A daughter of Tartarus and Ge (Apollod. ii. 1. § 2), or of Chrysaor and Callirrhoë (Hesiod. Theog. 295), and according to others again, of Peiras and Styx. (Paus. viii. 18. § 1.) Echidna was a monster, half maiden and half serpent, with black eyes, fearful and bloodthirsty. She was the destruction of man, and became by Typhon the mother of the Chimaera, of the many-headed dog Orthus, of the hundred-headed dragon who guarded the apples of the Hesperides, of the Colchian dragon, of the Sphinx, Cerberus, Scylla,Gorgon, the Lernaean Hydra, of the eagle which consumed the liver of Prometheus, and of the Nemean lion. (Hes. Theog. 307, &c.; Apollod. ii. 3. § 1, 5. §§ 10, 11, iii. 5. § 8; Hygin. Fab. Praef. p. 3, and Fab.151.) She was killed in her sleep by Argus Panoptes. (Apollod. ii. 1. § 2.) According to Hesiod she lived with Typhon in a cave in the country of the Arimi.
THE HARPYIAI (or Harpies) were the spirits of sudden, sharp gusts of wind. They were known as the hounds of Zeus and were despatched by the god to snatch away (harpazô) people and things from the earth. Sudden, mysterious dissappearances were often attributed to the Harpyiai.
The Harpies were once sent by Zeus to plague King Phineus of Thrake as punishment for revealing the secrets of the gods. Whenever a plate of food was set before him, the Harpies would swoop down and snatch it away, befouling any scraps left behind. When the Argonauts came to visit, the winged Boreades gave chase, and pursued the Harpies to the Strophades Islands, where the goddess Iris commanded them to turn back and leave the storm-spirits unharmed.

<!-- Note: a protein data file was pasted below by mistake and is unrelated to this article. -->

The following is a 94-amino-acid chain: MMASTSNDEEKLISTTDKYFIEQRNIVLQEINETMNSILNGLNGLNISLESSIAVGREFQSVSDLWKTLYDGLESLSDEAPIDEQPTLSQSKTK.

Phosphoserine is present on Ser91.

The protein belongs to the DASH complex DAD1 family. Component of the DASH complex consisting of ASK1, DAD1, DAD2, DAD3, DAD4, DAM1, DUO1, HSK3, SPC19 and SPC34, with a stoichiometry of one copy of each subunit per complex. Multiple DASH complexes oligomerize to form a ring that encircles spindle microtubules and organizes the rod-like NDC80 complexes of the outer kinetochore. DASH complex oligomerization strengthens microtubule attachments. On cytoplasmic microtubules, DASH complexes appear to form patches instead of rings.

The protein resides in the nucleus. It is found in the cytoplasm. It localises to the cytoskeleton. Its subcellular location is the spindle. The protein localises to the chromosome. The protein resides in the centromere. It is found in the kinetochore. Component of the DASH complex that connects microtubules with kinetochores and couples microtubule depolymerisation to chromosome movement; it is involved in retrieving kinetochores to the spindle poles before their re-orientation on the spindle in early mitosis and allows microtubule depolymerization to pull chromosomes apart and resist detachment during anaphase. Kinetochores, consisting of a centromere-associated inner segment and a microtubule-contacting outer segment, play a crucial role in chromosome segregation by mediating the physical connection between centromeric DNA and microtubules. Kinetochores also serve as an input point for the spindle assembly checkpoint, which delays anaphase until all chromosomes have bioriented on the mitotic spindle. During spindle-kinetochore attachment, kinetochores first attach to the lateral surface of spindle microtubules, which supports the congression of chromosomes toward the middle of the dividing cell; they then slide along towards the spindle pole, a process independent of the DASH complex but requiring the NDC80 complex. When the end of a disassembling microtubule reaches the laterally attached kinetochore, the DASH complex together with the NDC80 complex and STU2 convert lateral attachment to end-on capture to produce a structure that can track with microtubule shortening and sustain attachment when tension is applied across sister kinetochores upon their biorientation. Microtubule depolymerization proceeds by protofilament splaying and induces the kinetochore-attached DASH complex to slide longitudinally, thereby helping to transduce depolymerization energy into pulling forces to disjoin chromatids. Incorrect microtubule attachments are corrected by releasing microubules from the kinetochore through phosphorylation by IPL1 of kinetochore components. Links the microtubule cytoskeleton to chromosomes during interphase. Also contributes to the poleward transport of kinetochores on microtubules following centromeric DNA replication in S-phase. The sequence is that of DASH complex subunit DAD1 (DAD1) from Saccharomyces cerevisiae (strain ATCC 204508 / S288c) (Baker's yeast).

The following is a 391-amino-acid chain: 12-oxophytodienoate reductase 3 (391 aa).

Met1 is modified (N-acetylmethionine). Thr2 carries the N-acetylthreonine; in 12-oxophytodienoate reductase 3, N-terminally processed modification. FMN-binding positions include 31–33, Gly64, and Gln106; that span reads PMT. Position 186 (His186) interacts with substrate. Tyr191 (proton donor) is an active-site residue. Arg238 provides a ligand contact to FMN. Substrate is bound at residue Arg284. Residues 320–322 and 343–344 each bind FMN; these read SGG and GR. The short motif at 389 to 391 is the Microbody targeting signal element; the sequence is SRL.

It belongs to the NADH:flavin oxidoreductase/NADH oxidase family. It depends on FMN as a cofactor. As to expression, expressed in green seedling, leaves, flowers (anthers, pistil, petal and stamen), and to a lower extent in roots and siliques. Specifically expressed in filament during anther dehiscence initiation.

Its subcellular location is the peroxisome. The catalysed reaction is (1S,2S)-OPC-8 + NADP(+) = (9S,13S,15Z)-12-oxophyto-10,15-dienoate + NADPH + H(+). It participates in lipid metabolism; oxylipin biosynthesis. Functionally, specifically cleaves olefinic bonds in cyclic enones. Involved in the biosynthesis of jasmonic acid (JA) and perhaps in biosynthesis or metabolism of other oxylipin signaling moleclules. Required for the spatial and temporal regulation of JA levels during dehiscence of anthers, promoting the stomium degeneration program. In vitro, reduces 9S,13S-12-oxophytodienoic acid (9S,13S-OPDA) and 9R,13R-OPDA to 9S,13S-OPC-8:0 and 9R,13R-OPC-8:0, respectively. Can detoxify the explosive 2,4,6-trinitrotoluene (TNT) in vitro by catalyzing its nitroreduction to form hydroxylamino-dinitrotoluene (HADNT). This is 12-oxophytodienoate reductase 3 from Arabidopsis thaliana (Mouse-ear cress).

Greek myth and legend is filled with a wide variety of monsters and creatures ranging from Dragons, Giants, Demons and Ghosts, to multiformed creatures such as the Sphinx, Minotaur, Centaurs, Manticores and Griffins.There were also many fabulous animals such as the Nemean Lion, golden-fleeced Ram and winged horse Pegasus, not to mention the creatures of legend such as the Phoenix, Unicorns (Monocerata) . Even amongst the tribes of man, myth spoke of strange peoples inhabiting the far reaches of the earth such as the hopping Umbrella-Foots, the one-eyed Arimaspians, the Dog-Headed men, and the puny Pygmies.Greek myth and legend is filled with a wide variety of monsters and creatures ranging from Dragons, Giants, Demons and Ghosts, to multiformed creatures such as the Sphinx, Minotaur, Centaurs, Manticores and Griffins.
Hephaistos splits open the skull of Zeus with a mallet, releasing the goddess Athene from his head. The king of the gods is shown seated on a swan-backed chair, holding a lightning bolt in his hand. A miniature Athene springs from his head, already equipped with a shield. Hephaistos waves one hand, in imitation of an Eileithyia (birth goddess) bringing forth a child. In the other hand he holds a two-headed mallet or axe.
“Now Zeus, king of the gods, made Metis (Wise Counsel) his wife first, and she was wisest among gods and mortal men. But when she was about to bring forth the goddess bright-eyed Athene, Zeus craftily deceived her with cunning words and put her in his own belly, as Gaia (Earth) and starry Ouranos (Heaven) advised. For they advised him so, to the end that no other should hold royal sway over the eternal gods in place of Zeus; for very wise children were destined to be born of her, first the maiden bright-eyed Tritogeneia, equal to her father in strength and in wise understanding; but afterwards she was to bear a son of overbearing spirit, king of gods and men. But Zeus put her into his own belly first, that the goddess might devise for him both good and evil.”